Sunday, 4 June 2017

Immersive and thought-provoking: Silent Opera's Vixen

Rosie Lomas (Vixen), Tim Dickinson (Badger) - Silent Opera - Vixen (photo Robert Workman)
Rosie Lomas (Vixen), Tim Dickinson (Badger) - Silent Opera - Vixen (photo Robert Workman)
Janacek, Higgins, Pappenheim, Evans Vixen; Robin Bailey, Tim Dickinson, Ivan Ludlow, Rosie Lomas, Jessie Grimes, Rosanna Ter-Berg, Phillip Granel; Silent Opera at the Vaults
Reviewed by Robert Hugill on June 2 2017
Star rating: 4.0

A radical yet vivid re-invention of Janacek's opera in an immersive setting on the streets of London

Busker in the bar - Silent Opera - Vixen (photo Robert Workman)
Busker in the bar - Silent Opera - Vixen (photo Robert Workman)
We are all crammed into the bar of the Vaults Theatre, Waterloo, and have dutifully put on our headphones. The buskers (Robin Bailey, Tim Dickinson, Jessie Grimes, Rosanna Ter-Berg, Phillip Granell) have segued from improvising on requests from the audience (for a donation dropped into the Crisis collecting bucket) into the prelude to Janacek's The Cunning Little Vixen imaginatively re-orchestrated for five instruments. A man (Ivan Ludlow) pushes his way to the bar, orders a drink and starts offering drinks to the people around him, he spots a girl begging (Rosie Lomas). Silent Opera's Vixen at the Vaults (2 June 2017) has begun. (See my recent interview with Daisy Evans, director of Silent Opera)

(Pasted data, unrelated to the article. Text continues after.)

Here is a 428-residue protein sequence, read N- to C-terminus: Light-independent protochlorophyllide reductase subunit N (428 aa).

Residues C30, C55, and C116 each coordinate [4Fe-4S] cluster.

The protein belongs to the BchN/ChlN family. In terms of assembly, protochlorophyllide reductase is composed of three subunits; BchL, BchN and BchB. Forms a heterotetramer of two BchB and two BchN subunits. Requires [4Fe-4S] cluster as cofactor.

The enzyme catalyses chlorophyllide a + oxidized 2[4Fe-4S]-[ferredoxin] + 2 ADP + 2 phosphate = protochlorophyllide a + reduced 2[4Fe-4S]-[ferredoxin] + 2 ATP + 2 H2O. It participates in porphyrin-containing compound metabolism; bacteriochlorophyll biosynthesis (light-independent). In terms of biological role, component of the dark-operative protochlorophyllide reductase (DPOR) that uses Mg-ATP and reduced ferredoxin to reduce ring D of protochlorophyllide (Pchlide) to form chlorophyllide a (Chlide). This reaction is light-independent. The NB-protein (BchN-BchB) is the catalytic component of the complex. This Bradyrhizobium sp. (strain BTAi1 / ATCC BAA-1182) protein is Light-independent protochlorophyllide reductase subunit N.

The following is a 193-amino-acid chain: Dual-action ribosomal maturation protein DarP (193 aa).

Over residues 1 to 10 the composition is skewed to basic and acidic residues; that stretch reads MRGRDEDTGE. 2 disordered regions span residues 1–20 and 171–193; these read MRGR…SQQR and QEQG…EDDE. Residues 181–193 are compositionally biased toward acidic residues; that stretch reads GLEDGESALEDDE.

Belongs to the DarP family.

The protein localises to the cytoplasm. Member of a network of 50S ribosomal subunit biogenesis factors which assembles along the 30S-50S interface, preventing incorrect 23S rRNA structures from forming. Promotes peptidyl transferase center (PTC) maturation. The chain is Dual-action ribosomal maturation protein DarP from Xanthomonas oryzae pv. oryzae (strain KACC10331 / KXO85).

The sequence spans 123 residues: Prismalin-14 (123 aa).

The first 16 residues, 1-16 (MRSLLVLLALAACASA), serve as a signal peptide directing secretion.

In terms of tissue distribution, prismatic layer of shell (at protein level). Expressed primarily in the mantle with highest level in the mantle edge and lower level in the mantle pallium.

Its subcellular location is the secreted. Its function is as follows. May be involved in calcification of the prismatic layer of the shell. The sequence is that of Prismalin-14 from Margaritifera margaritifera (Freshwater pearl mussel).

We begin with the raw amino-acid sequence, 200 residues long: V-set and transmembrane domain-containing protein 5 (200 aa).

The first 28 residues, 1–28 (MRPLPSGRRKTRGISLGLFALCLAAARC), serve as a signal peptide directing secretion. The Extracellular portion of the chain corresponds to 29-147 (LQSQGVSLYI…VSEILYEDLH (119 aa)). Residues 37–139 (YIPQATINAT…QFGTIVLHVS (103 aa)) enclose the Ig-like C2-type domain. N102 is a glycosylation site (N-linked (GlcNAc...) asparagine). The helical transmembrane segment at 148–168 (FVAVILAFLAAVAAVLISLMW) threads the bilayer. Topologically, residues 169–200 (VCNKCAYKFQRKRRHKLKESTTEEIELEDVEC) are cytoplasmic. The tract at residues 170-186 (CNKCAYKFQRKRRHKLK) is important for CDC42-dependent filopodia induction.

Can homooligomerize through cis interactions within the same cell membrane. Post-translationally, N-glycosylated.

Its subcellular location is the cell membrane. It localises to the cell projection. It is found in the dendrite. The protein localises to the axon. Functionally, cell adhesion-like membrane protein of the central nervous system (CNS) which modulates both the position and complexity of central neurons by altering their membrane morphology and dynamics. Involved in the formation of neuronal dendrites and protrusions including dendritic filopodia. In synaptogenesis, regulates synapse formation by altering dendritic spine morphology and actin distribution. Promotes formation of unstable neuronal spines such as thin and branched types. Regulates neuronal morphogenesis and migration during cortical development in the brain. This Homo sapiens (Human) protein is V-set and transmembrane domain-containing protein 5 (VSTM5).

This is opera at its most immersive, the singers performing right in front of you (or behind you), the audience members often part of the action. The drama moves from the bar to the Forester's house, and finally to the area around Vixen's den, the area on the streets which she has made her own. In each case, the audience follows the singers, sitting down on parts of the set, and at all times the accompaniment follows too, via the live-mixed sound-track on the headphones.

Rosie Lomas - Silent Opera - Vixen (photo Robert Workman)
Rosie Lomas - Silent Opera - Vixen (photo Robert Workman)
Vixen is a radical re-invention of Janacek's The Cunning Little Vixen, the accompaniment being provided by a mix of live instruments and a soundtrack which combines Janacek's orchestrations with musical arrangements Max Pappenheim and Stephen Higgins  (musical director of Silent Opera), with David Gregory and Pappenheim being responsible for the sound design. The translation used is by the director, Daisy Evans and is effectively a new version rather than simple translation, transporting Janacek's forest to the streets of modern day London. Ivan Ludlow plays Forester and Rosie Lomas plays Vixen, the other five hard-working performers double as singers, instrumentalists and ushers with Robin Bailey (Fox, Schoolmaster, Pepik, Tenor Sax), Tim Dickinson (Badger, Harasta, Parson, Oboe), Jessie Grimes (Wife, Clarinet), Rosanna Ter-Berg (Dog, Terynka, Flute), Phillip Granell (Frantik, Violin). The highly realistic yet evocative settings are by designer Kitty Callister, with lighting by Jake Wiltsire.